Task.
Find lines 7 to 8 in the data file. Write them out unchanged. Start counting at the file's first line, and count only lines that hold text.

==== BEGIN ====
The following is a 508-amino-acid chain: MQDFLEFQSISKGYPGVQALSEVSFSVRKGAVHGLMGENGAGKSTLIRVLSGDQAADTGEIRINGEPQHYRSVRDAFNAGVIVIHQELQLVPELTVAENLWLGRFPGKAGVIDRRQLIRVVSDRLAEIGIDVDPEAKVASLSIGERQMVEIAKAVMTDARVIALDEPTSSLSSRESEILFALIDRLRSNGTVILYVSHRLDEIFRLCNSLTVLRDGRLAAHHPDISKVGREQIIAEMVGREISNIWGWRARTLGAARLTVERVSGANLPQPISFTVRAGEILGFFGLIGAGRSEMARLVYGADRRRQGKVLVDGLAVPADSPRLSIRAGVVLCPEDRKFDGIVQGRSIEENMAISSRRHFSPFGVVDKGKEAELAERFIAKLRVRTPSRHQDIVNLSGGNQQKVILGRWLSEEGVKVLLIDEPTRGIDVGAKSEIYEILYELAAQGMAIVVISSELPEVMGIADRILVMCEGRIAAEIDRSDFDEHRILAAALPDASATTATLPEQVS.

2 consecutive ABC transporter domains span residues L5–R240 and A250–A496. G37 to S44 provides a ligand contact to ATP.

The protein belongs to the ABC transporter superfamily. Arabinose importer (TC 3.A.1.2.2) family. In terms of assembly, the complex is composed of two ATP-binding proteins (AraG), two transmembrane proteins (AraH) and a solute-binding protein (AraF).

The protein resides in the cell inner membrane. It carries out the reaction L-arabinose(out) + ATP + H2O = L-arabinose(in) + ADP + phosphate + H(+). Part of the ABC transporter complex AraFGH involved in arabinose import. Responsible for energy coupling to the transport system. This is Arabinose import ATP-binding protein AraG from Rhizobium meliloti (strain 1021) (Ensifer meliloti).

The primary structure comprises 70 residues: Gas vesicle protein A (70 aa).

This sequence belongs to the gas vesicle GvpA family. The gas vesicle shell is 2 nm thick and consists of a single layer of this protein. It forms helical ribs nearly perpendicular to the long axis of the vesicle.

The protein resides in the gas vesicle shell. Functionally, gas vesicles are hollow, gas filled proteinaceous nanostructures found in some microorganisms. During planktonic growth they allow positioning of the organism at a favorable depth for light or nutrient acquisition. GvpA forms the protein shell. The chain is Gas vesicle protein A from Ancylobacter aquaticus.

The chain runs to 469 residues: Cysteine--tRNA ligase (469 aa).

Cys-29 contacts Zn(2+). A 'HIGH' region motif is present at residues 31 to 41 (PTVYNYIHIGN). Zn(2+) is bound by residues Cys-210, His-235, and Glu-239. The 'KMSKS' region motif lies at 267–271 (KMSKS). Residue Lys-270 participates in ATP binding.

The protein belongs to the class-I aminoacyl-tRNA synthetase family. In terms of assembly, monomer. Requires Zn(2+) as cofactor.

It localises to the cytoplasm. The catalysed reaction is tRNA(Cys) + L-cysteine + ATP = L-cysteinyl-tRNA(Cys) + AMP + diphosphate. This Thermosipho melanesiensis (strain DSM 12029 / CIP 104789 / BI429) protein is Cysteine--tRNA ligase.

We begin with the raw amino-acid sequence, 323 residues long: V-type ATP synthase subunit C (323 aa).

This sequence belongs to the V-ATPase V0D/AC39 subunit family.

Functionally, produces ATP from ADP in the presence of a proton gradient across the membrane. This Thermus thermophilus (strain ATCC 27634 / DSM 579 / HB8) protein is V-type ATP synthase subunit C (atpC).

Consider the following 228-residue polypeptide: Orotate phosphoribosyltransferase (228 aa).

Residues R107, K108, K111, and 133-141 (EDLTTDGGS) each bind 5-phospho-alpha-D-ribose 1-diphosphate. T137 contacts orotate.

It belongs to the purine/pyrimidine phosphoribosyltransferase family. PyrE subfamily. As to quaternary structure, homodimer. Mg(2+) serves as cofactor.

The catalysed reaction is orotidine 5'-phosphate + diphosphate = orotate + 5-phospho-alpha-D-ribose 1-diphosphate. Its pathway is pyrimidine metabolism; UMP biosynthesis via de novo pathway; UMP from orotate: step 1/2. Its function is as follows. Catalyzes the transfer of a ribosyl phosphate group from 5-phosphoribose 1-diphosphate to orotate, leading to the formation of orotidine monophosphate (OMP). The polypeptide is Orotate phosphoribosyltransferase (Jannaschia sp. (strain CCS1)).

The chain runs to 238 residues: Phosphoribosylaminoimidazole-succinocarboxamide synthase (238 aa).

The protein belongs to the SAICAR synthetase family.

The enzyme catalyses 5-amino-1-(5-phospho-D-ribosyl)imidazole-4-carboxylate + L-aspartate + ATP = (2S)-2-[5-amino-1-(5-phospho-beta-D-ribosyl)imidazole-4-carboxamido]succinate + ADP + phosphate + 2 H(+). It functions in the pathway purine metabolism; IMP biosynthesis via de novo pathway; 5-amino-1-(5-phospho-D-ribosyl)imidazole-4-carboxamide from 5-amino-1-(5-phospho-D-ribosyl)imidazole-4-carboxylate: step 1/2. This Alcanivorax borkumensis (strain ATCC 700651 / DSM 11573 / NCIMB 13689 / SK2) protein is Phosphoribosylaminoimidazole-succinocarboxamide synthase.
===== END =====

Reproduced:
The protein resides in the gas vesicle shell. Functionally, gas vesicles are hollow, gas filled proteinaceous nanostructures found in some microorganisms. During planktonic growth they allow positioning of the organism at a favorable depth for light or nutrient acquisition. GvpA forms the protein shell. The chain is Gas vesicle protein A from Ancylobacter aquaticus.

The chain runs to 469 residues: Cysteine--tRNA ligase (469 aa).